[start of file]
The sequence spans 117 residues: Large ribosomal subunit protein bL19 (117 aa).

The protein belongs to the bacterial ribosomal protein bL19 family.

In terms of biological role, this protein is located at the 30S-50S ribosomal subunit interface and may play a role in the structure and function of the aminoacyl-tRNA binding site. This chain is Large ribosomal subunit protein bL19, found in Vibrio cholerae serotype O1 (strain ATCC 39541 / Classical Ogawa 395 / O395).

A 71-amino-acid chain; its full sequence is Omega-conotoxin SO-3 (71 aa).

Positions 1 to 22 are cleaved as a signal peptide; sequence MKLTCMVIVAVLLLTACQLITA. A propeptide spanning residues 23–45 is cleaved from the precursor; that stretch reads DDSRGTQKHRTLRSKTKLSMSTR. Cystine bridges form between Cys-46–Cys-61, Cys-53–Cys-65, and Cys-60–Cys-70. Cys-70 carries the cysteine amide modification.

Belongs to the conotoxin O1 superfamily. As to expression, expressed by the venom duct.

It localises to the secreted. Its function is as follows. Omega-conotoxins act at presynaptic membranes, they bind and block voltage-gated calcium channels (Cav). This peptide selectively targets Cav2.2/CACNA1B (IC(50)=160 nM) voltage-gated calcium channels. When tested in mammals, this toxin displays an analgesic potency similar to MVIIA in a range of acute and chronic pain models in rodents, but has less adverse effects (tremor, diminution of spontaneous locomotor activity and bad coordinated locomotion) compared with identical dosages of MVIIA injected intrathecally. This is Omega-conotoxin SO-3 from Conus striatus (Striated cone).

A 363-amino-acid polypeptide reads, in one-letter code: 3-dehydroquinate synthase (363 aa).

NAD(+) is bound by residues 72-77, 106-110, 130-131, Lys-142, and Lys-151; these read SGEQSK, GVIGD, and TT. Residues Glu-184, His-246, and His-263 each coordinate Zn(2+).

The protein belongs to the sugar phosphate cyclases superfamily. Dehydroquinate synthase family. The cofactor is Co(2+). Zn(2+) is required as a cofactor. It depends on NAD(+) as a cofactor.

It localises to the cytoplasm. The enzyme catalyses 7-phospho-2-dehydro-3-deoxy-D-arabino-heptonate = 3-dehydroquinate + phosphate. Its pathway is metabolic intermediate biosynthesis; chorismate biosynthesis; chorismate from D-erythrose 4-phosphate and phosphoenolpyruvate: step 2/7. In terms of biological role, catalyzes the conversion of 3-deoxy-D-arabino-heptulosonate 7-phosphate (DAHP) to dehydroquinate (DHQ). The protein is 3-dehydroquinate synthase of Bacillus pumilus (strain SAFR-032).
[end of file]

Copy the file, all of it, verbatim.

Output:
The sequence spans 117 residues: Large ribosomal subunit protein bL19 (117 aa).

The protein belongs to the bacterial ribosomal protein bL19 family.

In terms of biological role, this protein is located at the 30S-50S ribosomal subunit interface and may play a role in the structure and function of the aminoacyl-tRNA binding site. This chain is Large ribosomal subunit protein bL19, found in Vibrio cholerae serotype O1 (strain ATCC 39541 / Classical Ogawa 395 / O395).

A 71-amino-acid chain; its full sequence is Omega-conotoxin SO-3 (71 aa).

Positions 1 to 22 are cleaved as a signal peptide; sequence MKLTCMVIVAVLLLTACQLITA. A propeptide spanning residues 23–45 is cleaved from the precursor; that stretch reads DDSRGTQKHRTLRSKTKLSMSTR. Cystine bridges form between Cys-46–Cys-61, Cys-53–Cys-65, and Cys-60–Cys-70. Cys-70 carries the cysteine amide modification.

Belongs to the conotoxin O1 superfamily. As to expression, expressed by the venom duct.

It localises to the secreted. Its function is as follows. Omega-conotoxins act at presynaptic membranes, they bind and block voltage-gated calcium channels (Cav). This peptide selectively targets Cav2.2/CACNA1B (IC(50)=160 nM) voltage-gated calcium channels. When tested in mammals, this toxin displays an analgesic potency similar to MVIIA in a range of acute and chronic pain models in rodents, but has less adverse effects (tremor, diminution of spontaneous locomotor activity and bad coordinated locomotion) compared with identical dosages of MVIIA injected intrathecally. This is Omega-conotoxin SO-3 from Conus striatus (Striated cone).

A 363-amino-acid polypeptide reads, in one-letter code: 3-dehydroquinate synthase (363 aa).

NAD(+) is bound by residues 72-77, 106-110, 130-131, Lys-142, and Lys-151; these read SGEQSK, GVIGD, and TT. Residues Glu-184, His-246, and His-263 each coordinate Zn(2+).

The protein belongs to the sugar phosphate cyclases superfamily. Dehydroquinate synthase family. The cofactor is Co(2+). Zn(2+) is required as a cofactor. It depends on NAD(+) as a cofactor.

It localises to the cytoplasm. The enzyme catalyses 7-phospho-2-dehydro-3-deoxy-D-arabino-heptonate = 3-dehydroquinate + phosphate. Its pathway is metabolic intermediate biosynthesis; chorismate biosynthesis; chorismate from D-erythrose 4-phosphate and phosphoenolpyruvate: step 2/7. In terms of biological role, catalyzes the conversion of 3-deoxy-D-arabino-heptulosonate 7-phosphate (DAHP) to dehydroquinate (DHQ). The protein is 3-dehydroquinate synthase of Bacillus pumilus (strain SAFR-032).